27 November 2019

1945: How did Churchill lose the General Election?

Winston Churchill successfully managed Britain during World War 2 and defeated Hitler's war machine.

So why did the British people appear to reject him during the General Election, just a few weeks after the end of the war in Europe?

It does appear to be an unlikely scenario; a great war-time leader being rejected as soon as the job was done.

But if you look more closely at the lead-up to the 1945 election, it really wasn't a huge surprise.

It may be a technicality, but we don't get to vote for our Prime Minister in Britain. We vote for a regional representative in the hope that they will become our Member of Parliament and protect or promote our interests.

Now its true that some people will vote for a candidate in the hope of securing a certain politician as Prime Minister. While others will vote to support a political group or ideology (e.g. Liberal, Socialist & so on).

When Churchill was given the 'top job' by Neville Chamberlain in 1940, he quickly formed a National Government. While the Conservatives were still the dominant group, Winston gave prominent roles within the Cabinet to Liberal and Labour MPs, with the leader of the Labour party (Clement Attlee) as his deputy.

Labour MPs like Attlee performed their duties very well during the war years, and Attlee supported Churchill on many occasions when he was facing criticism from others.

The Beveridge Report (written by the Liberal economist William Beveridge) formed the basis for, what was to become, the National Health Service. It is no coincidence that in 1942, when this report was published, the national opinion polls started to register a swing in favour of the Labour party.

In the 1945 General Election, the National Government came to an end, and party politics returned.

Its generally agreed that the Conservative party did not run a good campaign, and that Churchill's use of the word "Gestapo" in relation to the Labour parties proposals on how they planned to implement welfare reform, was probably the final nail in their campaign coffin. Whether they were too confident of victory or just poorly prepared is hard to say.

Churchill stood as a conservative candidate for Woodford (Essex) and retained his seat. However, it should be noted that none of the major parties opposed him in his constituency.

But across the country, there was a huge swing towards the Labour party, giving them a Parliamentary majority of 145 seats. This should not have been a surprise. From about 1942/43 the Labour party enjoyed a lead over the Conservatives, according to "Gallop" public opinion polls. And by the beginning of 1945 (within 6 months of the General Election) Labour had a 20 point lead.

I would argue that the people of Britain were more engaged with politics during the war years and through the 1950s than at anytime since. For example, according to an opinion poll, some 95% of the population knew about the Beveridge Report within 2 weeks of its publication.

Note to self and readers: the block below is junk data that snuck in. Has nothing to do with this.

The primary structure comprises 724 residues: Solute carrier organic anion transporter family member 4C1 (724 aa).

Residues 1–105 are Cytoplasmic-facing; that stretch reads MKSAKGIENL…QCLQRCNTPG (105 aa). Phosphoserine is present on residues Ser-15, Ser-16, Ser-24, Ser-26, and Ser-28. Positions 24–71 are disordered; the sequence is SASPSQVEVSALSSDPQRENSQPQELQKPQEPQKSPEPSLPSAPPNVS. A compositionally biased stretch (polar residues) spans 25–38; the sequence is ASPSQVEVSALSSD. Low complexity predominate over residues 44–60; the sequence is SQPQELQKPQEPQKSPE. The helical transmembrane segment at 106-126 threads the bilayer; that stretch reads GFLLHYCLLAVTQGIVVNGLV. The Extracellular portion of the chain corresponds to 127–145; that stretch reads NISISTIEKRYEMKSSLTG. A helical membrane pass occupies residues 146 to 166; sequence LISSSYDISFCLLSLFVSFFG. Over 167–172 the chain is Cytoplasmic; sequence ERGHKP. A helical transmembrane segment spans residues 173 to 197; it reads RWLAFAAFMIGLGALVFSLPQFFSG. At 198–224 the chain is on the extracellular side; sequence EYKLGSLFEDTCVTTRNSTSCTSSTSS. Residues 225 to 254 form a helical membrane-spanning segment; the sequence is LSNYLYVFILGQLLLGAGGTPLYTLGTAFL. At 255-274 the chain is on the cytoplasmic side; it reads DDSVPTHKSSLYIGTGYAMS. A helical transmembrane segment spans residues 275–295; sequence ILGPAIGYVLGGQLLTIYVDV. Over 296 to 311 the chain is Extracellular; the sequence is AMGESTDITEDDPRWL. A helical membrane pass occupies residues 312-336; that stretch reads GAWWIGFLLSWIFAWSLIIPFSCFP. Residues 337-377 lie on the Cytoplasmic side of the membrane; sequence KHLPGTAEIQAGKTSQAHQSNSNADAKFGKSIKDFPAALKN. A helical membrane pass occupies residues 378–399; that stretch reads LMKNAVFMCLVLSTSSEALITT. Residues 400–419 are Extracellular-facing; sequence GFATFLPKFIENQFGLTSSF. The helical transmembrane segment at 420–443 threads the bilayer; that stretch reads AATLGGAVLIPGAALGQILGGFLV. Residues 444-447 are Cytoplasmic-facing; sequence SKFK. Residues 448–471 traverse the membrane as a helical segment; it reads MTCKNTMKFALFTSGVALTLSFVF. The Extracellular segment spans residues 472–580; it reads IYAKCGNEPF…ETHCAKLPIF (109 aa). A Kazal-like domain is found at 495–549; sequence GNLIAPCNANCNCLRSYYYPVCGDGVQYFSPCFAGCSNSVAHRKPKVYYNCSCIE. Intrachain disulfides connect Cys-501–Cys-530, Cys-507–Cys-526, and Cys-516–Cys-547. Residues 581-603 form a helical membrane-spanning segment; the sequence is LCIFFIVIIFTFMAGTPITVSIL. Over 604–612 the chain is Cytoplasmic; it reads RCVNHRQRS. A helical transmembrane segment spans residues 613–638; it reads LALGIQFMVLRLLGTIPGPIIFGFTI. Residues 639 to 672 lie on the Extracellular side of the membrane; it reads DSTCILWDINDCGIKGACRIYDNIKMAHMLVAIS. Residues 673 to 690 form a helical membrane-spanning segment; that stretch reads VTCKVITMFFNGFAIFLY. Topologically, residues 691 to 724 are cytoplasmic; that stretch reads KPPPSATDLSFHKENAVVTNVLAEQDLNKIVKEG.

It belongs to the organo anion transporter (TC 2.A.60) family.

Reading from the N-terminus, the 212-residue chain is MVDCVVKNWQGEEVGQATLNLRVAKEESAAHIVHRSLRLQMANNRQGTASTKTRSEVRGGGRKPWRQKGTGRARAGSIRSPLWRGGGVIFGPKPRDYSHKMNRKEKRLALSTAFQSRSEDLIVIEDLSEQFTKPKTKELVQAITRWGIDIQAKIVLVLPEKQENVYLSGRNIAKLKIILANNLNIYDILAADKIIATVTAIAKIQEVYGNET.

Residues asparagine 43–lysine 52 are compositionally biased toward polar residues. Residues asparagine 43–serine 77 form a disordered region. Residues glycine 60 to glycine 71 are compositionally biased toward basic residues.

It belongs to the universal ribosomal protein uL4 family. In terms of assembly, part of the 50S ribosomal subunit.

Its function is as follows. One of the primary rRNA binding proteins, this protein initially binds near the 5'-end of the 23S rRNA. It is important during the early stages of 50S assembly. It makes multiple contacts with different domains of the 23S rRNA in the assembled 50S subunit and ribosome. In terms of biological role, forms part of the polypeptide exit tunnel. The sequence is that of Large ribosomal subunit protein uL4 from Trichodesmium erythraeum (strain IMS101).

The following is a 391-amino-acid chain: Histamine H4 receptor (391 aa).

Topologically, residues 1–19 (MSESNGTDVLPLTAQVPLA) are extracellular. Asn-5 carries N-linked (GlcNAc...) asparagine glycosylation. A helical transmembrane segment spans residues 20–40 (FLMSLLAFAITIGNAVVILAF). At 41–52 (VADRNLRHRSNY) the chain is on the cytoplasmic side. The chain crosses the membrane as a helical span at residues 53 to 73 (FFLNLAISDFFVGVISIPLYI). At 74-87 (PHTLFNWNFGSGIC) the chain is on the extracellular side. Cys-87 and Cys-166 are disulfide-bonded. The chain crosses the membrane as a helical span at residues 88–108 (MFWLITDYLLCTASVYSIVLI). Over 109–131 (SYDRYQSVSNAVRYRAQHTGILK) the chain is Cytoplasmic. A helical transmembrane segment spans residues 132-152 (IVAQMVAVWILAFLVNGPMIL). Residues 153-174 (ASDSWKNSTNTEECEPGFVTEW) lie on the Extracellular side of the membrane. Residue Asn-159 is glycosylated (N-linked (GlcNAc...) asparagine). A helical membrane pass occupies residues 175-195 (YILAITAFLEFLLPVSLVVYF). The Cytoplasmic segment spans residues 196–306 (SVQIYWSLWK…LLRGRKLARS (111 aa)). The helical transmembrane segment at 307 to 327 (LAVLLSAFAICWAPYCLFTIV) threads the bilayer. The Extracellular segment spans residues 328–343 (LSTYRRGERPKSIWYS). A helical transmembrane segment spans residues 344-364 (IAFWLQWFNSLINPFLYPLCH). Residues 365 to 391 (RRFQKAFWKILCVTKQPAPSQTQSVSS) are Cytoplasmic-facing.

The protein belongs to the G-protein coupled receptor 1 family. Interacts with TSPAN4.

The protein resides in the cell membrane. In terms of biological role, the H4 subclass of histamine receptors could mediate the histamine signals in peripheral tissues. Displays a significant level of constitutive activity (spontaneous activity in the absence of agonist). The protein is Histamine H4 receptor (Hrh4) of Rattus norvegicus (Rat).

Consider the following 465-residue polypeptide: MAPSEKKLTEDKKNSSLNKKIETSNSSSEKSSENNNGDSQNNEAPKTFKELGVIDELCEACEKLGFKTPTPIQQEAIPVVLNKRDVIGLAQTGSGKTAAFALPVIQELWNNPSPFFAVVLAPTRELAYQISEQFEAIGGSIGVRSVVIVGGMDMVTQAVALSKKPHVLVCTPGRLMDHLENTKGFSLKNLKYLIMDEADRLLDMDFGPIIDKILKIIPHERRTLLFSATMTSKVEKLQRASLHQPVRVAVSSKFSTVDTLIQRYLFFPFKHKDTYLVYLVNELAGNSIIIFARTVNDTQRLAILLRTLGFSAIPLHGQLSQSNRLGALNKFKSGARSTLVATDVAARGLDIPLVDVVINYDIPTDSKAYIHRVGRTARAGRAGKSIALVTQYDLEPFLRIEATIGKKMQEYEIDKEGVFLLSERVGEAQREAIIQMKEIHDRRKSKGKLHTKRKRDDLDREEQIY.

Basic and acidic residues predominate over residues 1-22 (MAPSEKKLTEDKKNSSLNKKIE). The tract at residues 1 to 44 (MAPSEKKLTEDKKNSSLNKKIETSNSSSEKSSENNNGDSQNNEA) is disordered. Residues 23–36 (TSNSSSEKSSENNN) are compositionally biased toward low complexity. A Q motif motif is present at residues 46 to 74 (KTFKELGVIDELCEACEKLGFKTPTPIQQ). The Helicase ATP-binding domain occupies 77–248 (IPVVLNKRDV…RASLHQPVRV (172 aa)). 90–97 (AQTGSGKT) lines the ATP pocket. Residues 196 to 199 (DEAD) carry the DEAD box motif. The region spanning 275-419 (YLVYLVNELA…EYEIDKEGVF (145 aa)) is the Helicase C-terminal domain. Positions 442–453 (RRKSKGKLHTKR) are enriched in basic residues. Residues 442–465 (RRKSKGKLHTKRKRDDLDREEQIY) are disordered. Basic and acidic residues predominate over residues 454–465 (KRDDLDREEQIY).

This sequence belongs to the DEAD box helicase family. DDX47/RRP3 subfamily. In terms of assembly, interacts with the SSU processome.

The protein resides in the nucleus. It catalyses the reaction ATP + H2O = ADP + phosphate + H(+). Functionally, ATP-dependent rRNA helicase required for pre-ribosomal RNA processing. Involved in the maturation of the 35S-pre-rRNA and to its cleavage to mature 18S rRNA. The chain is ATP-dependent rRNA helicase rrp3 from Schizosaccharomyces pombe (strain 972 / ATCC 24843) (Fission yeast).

A large number of mainly young men and women joined the services and mixed with others that they would otherwise not have come into contact with. There would have been plenty of time to discuss politics and share ideas, and in the absence of TV, people consumed news via the wireless and the daily papers. Much of this 'news' was political commentary.

By 1945, 10 years had passed since the previous general election in 1935. This had been a decade of tremendous change, not just in Britain but in much of the rest of the world. This was the first opportunity for a new generation of 21 to 31 year olds to vote in a British election.

Following the 1st World War, people had been let down by (what they saw as) the political elite who had promised a country fit for heroes, but not delivered on those promises. So by the end of World War 2 there was a real hunger for social change, but could the people of Britain really trust the Conservatives or the Liberals?

The principle of Health & Welfare reforms had been promoted by the Beveridge Report. A number of recommendations were implemented during the war years, including maternity services, pensions, free school milk and meals.

But despite this progress, the general public thought that there was more chance of these plans being fully implemented by a socialist government, rather than the old regime offered by either the Liberals or Conservatives.

As the 40s gave way to the 1950s, there was certainly unrest in the country because there were food shortages and war-time rationing was still in place. So the electorate started shifting their voting patterns back in the direction of the Tories.

Notice that the voter turnout in 1950/1 puts modern day voters to shame. Also, in 1951, Labour secured more votes but not a majority of seats in parliament.

However, the Labour party was still in a strong position, while the Liberal parties never really recovered.

Churchill retained his popularity after the war, and led the Conservative party back into power in 1951. But the people had clearly voted for social change in the immediate years following WW2 and had at least gained the benefit of a National Health Service as a result.